Scientist and biophysicist He Jiankui has caused quite a stir in the scientific community. In 2018, the researcher from Shenzhen, China, declared that he successfully modified the genetic makeup of a human embryo using CRISPR Technology. Based on this research, the first genetically modified kids Lulu and Nana, were born. According to He, the study was able to successfully block off the path where HIV passes through. He further added that he edited nothing else, and that the twins are healthy and thriving.
Despite these claims, scientists and researchers unanimously condemned the act as downright reckless, irresponsible, and negligent. While genetic engineering in humans is a promising endeavor, the existing technology is still in its infancy. It is unethical to expose a live human embryo to the technology without knowing the full extent of its impact.
Are there side effects to the process that will only be revealed as genetically modified kids grow older? Is there a chance that the procedure can make them sicker? Experts in the field have yet to find out. Until there are answers to these questions, the magic word should be “restraint”.
Looking at the Bigger Picture: The Risks of Genetically Modified Kids
While He Jiankui’s action has been considered reckless, the results of his attempt are comparable to a door that was left ajar. Lulu and Nana, as the first genetically modified kids, paved the way to a new frontier in genetic engineering. It will not be too long until someone follows and comes through the door.
In truth, the path of pursuing designer babies and genetically modified kids will attract all sorts of attention. From governments to corporations to groups pushing for ideologies. Falling into the wrong hands, risks abound in genetic engineering, and the effects are irreversible:
- CRISPR is so powerful, and scientists should take every precaution on how they wield this power. One mistake can destroy all the efforts and years of research poured into the technology. There could be damage to the entire field, and all benefits and potential uses of the tool can go to waste.
- Genetically modified kids are healthier, more disease-resistant, and can be designed to be more intelligent. Having an entire population that requires fewer health costs can be seductive to governments. Consequently, totalitarian governments can tap on the power of genetic engineering to push for eugenics and genetic cleansing.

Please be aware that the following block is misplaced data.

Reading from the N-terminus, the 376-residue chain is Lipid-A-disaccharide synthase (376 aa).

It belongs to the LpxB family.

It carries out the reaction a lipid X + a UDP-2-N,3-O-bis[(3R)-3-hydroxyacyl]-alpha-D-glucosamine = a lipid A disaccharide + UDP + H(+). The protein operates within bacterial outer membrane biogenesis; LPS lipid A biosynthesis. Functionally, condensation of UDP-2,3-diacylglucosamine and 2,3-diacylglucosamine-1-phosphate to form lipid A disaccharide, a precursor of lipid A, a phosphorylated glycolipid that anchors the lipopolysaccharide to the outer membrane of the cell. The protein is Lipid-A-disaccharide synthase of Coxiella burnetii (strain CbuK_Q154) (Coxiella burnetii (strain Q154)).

- Genetic modification permanently alters the human germline. When genetically modified kids have children of their own, their edited genetic codes will also be passed on. Mutations, alterations, and environmental factors should be considered. No one knows how these modified germlines will impact future generations. Until there is an assurance to welfare and safety, genetic modification is not worth the risk.
Genetic Engineering: A Door to New Frontiers or New Risks?
In the beginning, the foreseen purpose of genetic engineering in humans was to put an end to various life-threatening diseases. By switching off the sequence that carries the genetic expressions of diseases such as cancer, sickle cell, hemophilia, and Huntington’s disease, genetically modified kids can live healthier and longer lives. For couples wanting to build a healthy family, genetically modified kids don’t sound bad.
However, once adaption of the technology spreads, genetic engineering will not be limited to health and medical purposes. Imagine a would-be parent inside a genetics clinic saying, “Yes, turn off the cancer gene. While you’re at it, can you throw in blue eyes, athletic build, and intelligence, please?” In a not-so-distant future and as wider acceptance ensues, vanity may take over, and designer babies will be the new norm.
We can all agree that humans could use a bit of betterment. Some of us may wish to be taller, have a different face, or be more intelligent. If we cannot do it for ourselves, maybe we can achieve it for our offspring. As a species, genetic engineering is an adaptation method –to survive, our progeny must be the fittest and the healthiest.
With the power that genetic engineering wields, societies must take extra precautions. Without caution, the risk that the technology will be used with unethical and questionable intentions is higher. The technology and means to modify the human blueprint have arrived, and banning or suppressing this technology will not help. Instead, academic and scientific communities, governments, and businesses must work together for check and balance.